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The MSG Curtain Call And How Times Have Changed
By Jason Solomon|
May 19, 2013
Seven years ago today, WWE Films released its first major motion picture, a little flick called “See No Evil” that saw Kane torture and mutilate a group of twenty-somethings for his own twisted pleasure. If you even mentioned the date May 19th to his character on TV, it would send him into a fit of rage. It was a rather clever way to market the movie and etch the release date into people’s brains. But I think people often forget that May 19th is significant for another reason – in particular, for an event that took place inside Madison Square Garden 17 years ago today.
I’m talking about the infamous “Curtain Call” incident.
At that time, behind the scenes, you had a faction dubbed The Kliq. Perhaps faction is the wrong word… in essence, it was a group of guys with a passion for wrestling who befriended one another, traveled together and banded together to look out for each other’s best interests. The group consisted of Shawn Michaels, Kevin Nash, Scott Hall, Sean Waltman and Triple H. In 1996, both Hall and Nash fielded guaranteed money offers from Ted Turner’s rival WCW organization, offers that Vince McMahon simply could not match, thus both men had given their notice and were headed for greener pastures down south. On this night, both men competed in what would be their final matches in WWE for six years – Hall (as Razor Ramon) against Triple H and Nash (as Diesel) in a steel cage against HBK.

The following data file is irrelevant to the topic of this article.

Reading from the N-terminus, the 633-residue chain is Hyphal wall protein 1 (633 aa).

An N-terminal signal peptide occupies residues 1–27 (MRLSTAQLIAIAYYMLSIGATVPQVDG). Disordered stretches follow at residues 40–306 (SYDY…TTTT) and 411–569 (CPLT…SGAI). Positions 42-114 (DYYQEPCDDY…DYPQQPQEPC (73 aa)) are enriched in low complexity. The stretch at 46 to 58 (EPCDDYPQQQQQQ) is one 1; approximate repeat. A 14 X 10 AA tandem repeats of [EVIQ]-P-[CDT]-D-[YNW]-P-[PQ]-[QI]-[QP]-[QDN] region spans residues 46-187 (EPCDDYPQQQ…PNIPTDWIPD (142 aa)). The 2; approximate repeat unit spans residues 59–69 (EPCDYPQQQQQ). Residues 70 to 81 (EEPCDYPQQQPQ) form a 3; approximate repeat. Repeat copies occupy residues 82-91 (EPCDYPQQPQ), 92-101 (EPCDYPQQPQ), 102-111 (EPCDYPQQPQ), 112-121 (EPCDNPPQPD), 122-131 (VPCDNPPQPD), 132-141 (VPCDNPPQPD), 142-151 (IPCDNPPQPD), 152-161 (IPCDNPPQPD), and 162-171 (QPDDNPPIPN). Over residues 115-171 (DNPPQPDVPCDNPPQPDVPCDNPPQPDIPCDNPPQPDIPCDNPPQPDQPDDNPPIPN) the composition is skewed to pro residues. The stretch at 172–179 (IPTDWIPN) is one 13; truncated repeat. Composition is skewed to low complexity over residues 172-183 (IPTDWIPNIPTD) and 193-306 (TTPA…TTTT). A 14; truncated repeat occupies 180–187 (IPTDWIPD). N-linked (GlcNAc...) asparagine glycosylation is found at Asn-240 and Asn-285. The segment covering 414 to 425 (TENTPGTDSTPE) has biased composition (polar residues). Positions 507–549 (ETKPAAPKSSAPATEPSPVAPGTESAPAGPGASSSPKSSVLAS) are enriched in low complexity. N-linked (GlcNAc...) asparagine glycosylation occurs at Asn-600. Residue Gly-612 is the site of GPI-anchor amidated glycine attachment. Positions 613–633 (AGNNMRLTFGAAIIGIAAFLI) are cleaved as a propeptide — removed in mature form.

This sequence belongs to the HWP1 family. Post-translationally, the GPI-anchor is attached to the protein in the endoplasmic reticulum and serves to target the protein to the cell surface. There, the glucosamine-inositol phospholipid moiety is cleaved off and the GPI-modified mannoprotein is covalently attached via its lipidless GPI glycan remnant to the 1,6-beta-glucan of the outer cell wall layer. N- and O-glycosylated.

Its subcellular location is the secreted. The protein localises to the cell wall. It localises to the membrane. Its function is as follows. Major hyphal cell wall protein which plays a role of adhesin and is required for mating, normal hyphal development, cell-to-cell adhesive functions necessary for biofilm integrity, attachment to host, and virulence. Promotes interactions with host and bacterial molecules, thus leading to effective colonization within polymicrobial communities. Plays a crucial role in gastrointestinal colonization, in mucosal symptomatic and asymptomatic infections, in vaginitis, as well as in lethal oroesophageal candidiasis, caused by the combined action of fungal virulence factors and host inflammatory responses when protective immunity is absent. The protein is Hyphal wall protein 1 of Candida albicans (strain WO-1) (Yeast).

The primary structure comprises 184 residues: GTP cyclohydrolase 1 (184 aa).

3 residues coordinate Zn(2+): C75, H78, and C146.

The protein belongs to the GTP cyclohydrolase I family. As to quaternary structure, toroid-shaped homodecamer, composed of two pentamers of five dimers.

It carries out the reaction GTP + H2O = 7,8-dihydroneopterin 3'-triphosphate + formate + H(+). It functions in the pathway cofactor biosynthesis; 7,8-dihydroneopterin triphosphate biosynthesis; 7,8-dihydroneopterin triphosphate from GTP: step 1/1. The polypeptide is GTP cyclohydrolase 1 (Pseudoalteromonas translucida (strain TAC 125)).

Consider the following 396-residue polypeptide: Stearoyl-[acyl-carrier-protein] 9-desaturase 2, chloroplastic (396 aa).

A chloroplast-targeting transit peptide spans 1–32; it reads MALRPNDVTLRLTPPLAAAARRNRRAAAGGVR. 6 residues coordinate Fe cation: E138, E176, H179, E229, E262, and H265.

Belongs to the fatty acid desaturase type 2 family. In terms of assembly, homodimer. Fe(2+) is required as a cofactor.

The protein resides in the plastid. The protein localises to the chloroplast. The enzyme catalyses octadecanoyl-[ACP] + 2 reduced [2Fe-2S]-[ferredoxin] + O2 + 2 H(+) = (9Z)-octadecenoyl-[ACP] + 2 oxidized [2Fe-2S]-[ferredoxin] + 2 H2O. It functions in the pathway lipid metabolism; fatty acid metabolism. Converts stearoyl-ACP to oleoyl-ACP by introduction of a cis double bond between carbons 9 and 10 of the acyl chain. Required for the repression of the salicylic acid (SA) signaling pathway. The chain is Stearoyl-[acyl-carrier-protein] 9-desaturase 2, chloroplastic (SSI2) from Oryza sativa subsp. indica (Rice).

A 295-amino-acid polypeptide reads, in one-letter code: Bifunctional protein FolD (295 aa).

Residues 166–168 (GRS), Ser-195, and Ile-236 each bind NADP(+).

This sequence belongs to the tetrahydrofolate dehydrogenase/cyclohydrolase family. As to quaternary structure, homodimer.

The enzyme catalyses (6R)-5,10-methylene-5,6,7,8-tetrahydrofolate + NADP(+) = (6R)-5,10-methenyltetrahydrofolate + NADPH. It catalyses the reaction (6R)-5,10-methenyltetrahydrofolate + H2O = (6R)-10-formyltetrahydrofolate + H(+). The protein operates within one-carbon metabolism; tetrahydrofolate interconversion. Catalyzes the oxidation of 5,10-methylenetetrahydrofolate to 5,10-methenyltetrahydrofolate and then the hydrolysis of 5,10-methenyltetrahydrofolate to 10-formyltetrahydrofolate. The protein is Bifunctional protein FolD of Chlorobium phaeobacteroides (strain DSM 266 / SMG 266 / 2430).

After the main event, which saw Michaels defeat “Big Daddy Cool” to retain his title, all four men (Waltman was not at the show that night) gathered inside the ring for one final embrace, breaking character in full view of the 20,000 fans in the arena. It was a shocking display, one that stirred up quite a bit of controversy, largely because Triple H played a villain on TV, as did Nash who had just been involved in an intense feud with Michaels. Yet here they all were, long before Team Hell No ever came along, hugging it out in the middle of the ring! As Nash recently stated on Steve Austin’s podcast in regards to the incident that, in retrospect, perhaps it was the wrong thing to do, but there was certainly no malice intended… it was merely meant to be one final show of solidarity between friends before he and Hall left the company. Others would argue it was an act of disrespect, one that harmed the business at a time when many wrestlers were still very protective of things like that.
With Hall and Nash leaving, and with Michaels on top as WWE champion, Triple H was left to fall on the sword. The plan had been for him to win that year’s King of the Ring tournament, an event that sometimes served as a stepping stone for the winner to earn themself a shot at the heavyweight crown. However, he ended up taking all the heat for the incident and was bumped in favor of Steve Austin getting the crown. Scott Hall himself on Twitter, in answering a fan question, admitted that had been the plan.